Kureshi, Ibad, Holmes, Violeta, Liang, Shuo, Gubb, D. and Cooke, D. (2012) High performance distributed computing resources to enable e-science research. In: Proceedings of The Queen’s Diamond Jubilee Computing and Engineering Annual Researchers’ Conference 2012: CEARC’12. University of Huddersfield, Huddersfield, p. 153. ISBN 978-1-86218-106-9

With pressure on Higher Educational Institutions to increase publication output, research using
computational models is now being preferred to practical research. Utilizing computational models
reduces researchers time to and cuts the infrastructure costs to the University (i.e. each researcher will not need expensive laboratory space and equipment). To be able to replace the bulk of research with computational models, these models would need to be able to mimic real life scenarios. This requires computational systems with either large memory or many processors or both! Standard desktops and even workstations cannot load, let alone processes such real life models as car crash testing, nuclear fuel performance modelling or weather prediction modelling. Models that would run on desktops may take months as the small repetitive tasks add up, while on a many core system these tasks can be completed in an order of hours (e.g. creating a molecular lattice by calculating bond strengths or 3D rendering). High Performance Computing, the parent term for super computing, cluster computing and GPU computing, is the where a single monolithic system with many cores and a large quantity of RAM divides a single problem to each core in an effort to solve the model. High Throughput computing is where a problem with many discrete parts is divided across many machines which are usually loosely coupled to help reduce the processing time. In most organizations many multicore systems are purchased and allocated to staff members. These systems are usually sitting idle or being used for non intensive applications. By deploying software and utilizing these systems when idle is a cost effective way to create a HTC system. Linking these systems together and providing users with a single login interface (e.g. command line, graphical or web based), a single file transfer mechanism, a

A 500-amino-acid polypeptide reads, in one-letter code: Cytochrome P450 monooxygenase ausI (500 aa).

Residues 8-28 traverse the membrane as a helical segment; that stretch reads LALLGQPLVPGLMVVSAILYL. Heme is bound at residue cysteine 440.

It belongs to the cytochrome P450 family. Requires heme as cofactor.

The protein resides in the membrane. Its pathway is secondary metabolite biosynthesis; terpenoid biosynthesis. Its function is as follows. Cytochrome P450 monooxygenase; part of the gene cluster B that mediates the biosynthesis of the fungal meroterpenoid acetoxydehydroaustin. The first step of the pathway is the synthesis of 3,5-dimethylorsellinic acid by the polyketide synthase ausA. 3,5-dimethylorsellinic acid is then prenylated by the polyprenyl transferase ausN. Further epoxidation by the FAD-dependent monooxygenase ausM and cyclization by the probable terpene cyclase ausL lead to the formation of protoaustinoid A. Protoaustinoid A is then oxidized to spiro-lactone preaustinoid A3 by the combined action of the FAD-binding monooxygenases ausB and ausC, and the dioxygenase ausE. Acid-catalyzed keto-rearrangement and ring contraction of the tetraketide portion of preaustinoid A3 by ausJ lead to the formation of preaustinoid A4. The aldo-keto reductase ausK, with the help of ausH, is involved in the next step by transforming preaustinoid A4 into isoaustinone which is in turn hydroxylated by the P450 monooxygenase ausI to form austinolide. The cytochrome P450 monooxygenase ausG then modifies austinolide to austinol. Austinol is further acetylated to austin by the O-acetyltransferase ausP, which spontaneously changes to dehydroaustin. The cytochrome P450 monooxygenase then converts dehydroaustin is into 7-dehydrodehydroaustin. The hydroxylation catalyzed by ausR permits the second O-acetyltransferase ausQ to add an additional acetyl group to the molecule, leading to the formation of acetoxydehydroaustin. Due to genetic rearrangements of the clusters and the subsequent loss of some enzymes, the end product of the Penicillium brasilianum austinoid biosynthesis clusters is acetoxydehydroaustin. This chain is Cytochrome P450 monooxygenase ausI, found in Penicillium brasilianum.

resource discovery system, a single resource selection system and a job management system, is a
computational grid. This poster will outline the results of a project undertaken at the University of Huddersfield, since October 2009, to setup a High Performance Computing (HPC) Grid. This resource serves the University’s research community by providing a robust computing solution. The system which has almost reached 2 years of run time has to its credit 50+ publications and 6 PhD successes. This system is also a part of the regional North West Grid creating ties with universities like Liverpool,
Lancaster, Manchester, UCLAN and research organisations like the STFC Daresbury. The HPC Grid known as the Queensgate Grid also forms a part of the National Grid Infrastructure which allows local users to scale to larger systems own by other universities.

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